Clothing Donation Receipt Template


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A clothing donation receipt is the written documentation of a clothing donation to a charitable organization. It is essential for clothing donors to track what clothing articles they donated to which organizations on what dates. This receipt is vital if the donor plans to claim a donation exemption on their tax return for the relevant calendar year.

Table of Contents

What Goes Into a Clothing Donation Receipt?

Clothing donation receipts, also known as written acknowledgments for clothing donations, always need to include the following information:

  • Charity’s name, address, and Tax ID;
  • Donation date;
  • Donation’s total value;
  • Donor’s name and address;
  • Itemized list of clothing articles with detailed physical descriptions and estimated values; and
  • Signature of a representative from the charitable organization receiving the donation (this confirms that the organization agrees with the estimated values).

All that said, there are different rules for the contents of donation receipts that depend on total donation values:

  • For donations valued less than $250: The IRS only requires a written statement from the charitable organization, including the charity’s name, the donation date, and the fair market value of the donation.
  • For donations valued between $250 and $500: The IRS requires a standard written acknowledgment from the charitable organization described above.
  • For donations valued between $500 and $5,000: The IRS requires the donor to file an additional form with their tax return: Form 8283, “Noncash Charitable Contributions.”
  • For donations valued over $5,000: The IRS requires the donor to file Form 8283 and a written appraisal of the donated item from a qualified appraiser.

Are Clothing Donations Tax Deductible?

Clothing is one of the top three most commonly donated properties in the U.S. (along with vehicles and household items). A clothing donation is only tax deductible if made to a qualified 501(c)(3) tax-exempt organization.

An organization is “qualified” if it identifies as:

  • Charitable;
  • Cruelty prevention for children/animals;
  • Educational;
  • Literary;
  • Religious; or
  • Scientific.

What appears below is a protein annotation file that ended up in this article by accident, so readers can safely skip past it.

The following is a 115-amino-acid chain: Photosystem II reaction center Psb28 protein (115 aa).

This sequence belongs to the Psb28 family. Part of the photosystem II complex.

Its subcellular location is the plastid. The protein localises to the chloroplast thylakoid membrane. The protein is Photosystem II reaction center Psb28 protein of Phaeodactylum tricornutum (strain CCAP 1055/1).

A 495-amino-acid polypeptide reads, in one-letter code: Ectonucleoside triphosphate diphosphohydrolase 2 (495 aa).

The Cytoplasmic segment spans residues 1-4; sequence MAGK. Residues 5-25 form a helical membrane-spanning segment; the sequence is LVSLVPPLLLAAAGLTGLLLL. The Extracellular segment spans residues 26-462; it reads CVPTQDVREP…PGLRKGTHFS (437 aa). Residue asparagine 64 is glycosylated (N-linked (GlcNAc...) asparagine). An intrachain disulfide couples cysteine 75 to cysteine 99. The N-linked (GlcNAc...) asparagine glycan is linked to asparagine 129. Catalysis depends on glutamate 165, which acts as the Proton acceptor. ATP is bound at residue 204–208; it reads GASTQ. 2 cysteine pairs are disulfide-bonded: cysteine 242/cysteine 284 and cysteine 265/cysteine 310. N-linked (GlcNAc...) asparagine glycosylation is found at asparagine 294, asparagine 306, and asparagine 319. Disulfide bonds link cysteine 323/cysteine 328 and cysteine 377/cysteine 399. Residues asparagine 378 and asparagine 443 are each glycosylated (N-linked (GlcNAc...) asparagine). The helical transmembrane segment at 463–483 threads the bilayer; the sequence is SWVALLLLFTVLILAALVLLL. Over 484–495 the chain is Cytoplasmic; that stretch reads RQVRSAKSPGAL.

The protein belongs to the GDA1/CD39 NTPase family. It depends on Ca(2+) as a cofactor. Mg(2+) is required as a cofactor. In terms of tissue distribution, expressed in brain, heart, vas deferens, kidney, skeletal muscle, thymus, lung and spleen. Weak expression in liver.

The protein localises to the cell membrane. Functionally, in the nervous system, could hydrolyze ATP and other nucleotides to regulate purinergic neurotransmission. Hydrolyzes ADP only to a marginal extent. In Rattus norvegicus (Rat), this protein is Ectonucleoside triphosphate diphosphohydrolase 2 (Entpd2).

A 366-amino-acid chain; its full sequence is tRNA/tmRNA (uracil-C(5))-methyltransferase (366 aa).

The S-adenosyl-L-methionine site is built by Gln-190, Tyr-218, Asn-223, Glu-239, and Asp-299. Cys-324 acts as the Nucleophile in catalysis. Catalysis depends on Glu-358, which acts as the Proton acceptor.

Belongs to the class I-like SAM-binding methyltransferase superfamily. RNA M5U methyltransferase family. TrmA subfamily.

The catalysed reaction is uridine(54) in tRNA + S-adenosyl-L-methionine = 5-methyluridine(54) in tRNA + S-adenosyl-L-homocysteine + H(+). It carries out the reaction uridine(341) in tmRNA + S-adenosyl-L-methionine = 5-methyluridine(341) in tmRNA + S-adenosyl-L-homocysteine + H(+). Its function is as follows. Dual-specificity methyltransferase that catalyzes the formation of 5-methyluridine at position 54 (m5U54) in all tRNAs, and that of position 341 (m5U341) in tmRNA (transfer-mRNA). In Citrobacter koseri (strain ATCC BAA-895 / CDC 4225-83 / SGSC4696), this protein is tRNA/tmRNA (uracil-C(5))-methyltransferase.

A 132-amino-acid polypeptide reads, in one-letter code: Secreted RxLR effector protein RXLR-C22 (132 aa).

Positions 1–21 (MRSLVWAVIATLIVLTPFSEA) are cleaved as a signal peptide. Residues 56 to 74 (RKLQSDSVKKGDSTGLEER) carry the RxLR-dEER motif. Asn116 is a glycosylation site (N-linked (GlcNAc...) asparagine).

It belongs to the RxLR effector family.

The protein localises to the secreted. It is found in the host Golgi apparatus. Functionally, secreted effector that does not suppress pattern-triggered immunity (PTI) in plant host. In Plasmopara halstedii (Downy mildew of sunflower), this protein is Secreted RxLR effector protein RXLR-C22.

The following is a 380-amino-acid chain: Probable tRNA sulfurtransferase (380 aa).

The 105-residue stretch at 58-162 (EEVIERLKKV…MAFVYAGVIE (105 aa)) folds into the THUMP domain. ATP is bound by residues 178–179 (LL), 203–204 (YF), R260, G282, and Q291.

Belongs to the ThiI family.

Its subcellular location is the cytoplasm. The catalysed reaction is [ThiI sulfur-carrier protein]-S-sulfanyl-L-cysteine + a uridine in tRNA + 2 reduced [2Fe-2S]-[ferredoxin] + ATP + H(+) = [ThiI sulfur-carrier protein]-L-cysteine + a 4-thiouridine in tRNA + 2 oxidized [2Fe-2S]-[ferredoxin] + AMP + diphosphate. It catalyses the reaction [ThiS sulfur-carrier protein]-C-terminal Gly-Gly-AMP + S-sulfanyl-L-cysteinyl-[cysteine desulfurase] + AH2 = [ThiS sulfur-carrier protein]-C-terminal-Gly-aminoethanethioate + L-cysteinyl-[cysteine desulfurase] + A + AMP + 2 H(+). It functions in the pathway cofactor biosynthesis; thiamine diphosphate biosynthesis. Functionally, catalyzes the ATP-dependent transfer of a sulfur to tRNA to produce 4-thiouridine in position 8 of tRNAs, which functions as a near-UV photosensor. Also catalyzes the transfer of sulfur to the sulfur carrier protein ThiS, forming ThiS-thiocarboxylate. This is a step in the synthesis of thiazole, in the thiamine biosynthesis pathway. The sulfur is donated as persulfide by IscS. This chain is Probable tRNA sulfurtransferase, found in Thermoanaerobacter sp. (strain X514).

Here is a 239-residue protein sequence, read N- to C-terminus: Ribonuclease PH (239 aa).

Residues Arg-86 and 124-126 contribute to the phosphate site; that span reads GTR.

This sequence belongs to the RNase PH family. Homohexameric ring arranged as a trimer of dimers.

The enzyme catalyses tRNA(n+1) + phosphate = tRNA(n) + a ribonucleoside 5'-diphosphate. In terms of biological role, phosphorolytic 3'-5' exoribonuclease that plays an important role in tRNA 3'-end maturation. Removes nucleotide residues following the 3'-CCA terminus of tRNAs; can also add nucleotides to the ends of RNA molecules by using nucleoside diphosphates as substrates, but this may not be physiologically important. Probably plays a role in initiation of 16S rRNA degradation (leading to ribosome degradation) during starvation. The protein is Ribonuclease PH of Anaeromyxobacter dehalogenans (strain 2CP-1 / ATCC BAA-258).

The following types of organizations are not “qualified” 501(c)(3) tax-exempt:

  • Chambers of commerce;
  • Civic leagues;
  • Labor unions;
  • Political candidates;
  • Political organizations;
  • Social clubs; and
  • Sports clubs.

The IRS offers the Tax Exempt Organization Search tool to confirm the tax-exempt status of a charitable organization.

Determining the Deduction Value of a Clothing Donation

The IRS offers deductions for clothing based on each item’s fair market value (the value it would be sold in the general marketplace in its current condition). Donated clothing has to be in good condition or better to have a tax-deductible fair market value. While some charitable organizations create valuation guides for their donors, this is not always the case. 

The following information can help clothing donors determine the fair market values of their donated clothing items:

  • Cost of replacing a damaged or lost version of the article;
  • Expert opinions;
  • Prices of comparable items in thrift stores, used clothing stores, and auction sites; and
  • Selling price of an item (if unused).

What if a Clothing Item is Too Damaged to Donate?

Sometimes a clothing item isn’t in good enough condition to receive a tax deduction. Donating damaged clothing and textiles is crucial because many charitable organizations re-sell unsold items to clothing recyclers. These recyclers can prevent up to 95% of textile “trash” from ending up in landfills:

  • 45% is reused and repurposed;
  • 30% is recycled and converted;
  • 20% is recycled into fiber; and
  • 5% ends up as waste.

How to Donate Clothes

Step 1: Gather Clothes for Donating

Only functional clothing is tax-deductible. If an organization determines a donation is not re-sellable, the IRS won’t deduct the value of that donated item on a tax return. The article can, however, be recycled.

Step 2: Find a Donation Center

Many types of charitable organizations accept clothing donations, including but not limited to:

  • Churches;
  • Family shelters;
  • Food pantries;
  • Homeless shelters;
  • Local charities;
  • Nonprofit thrift stores;
  • Orphanages;
  • Veterans charities; and
  • Women’s shelters.

Step 3: Deliver the Donation

It’s always wise to make clothing donations in person. This way, the donor can request the donation receipt in person. The donor and organization can sort through the donation items to ensure both parties agree on the final estimated values.

Step 4: Save the Receipt

The only way for a donor to claim a deduction on clothing is to provide a proper clothing donation receipt with their tax return.